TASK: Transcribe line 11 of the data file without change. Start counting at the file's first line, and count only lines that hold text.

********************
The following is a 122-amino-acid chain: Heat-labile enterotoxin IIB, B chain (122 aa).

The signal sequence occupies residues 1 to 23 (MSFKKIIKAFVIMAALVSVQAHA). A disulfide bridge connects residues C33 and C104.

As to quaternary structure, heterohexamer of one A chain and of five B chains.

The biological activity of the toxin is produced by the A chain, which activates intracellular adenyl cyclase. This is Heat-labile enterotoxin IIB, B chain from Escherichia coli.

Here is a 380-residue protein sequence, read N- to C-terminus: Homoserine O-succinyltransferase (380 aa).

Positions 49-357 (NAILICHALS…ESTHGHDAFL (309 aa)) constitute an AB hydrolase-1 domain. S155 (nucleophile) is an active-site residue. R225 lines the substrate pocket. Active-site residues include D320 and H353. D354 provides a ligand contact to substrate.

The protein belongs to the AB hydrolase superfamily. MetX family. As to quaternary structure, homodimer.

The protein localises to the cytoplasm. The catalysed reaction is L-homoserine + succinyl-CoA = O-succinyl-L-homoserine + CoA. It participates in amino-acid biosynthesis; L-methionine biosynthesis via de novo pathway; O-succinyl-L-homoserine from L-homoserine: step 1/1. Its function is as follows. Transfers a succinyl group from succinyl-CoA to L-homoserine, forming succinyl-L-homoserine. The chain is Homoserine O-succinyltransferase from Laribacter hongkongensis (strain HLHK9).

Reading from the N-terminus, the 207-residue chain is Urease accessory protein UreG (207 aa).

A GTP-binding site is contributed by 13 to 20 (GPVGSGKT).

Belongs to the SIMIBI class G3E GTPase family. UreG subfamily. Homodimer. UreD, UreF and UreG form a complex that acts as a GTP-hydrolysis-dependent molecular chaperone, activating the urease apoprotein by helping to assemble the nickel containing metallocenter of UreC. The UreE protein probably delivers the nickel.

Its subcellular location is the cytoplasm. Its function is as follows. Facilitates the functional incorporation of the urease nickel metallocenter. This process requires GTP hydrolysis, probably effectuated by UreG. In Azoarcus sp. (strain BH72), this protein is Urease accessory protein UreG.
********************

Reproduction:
Belongs to the SIMIBI class G3E GTPase family. UreG subfamily. Homodimer. UreD, UreF and UreG form a complex that acts as a GTP-hydrolysis-dependent molecular chaperone, activating the urease apoprotein by helping to assemble the nickel containing metallocenter of UreC. The UreE protein probably delivers the nickel.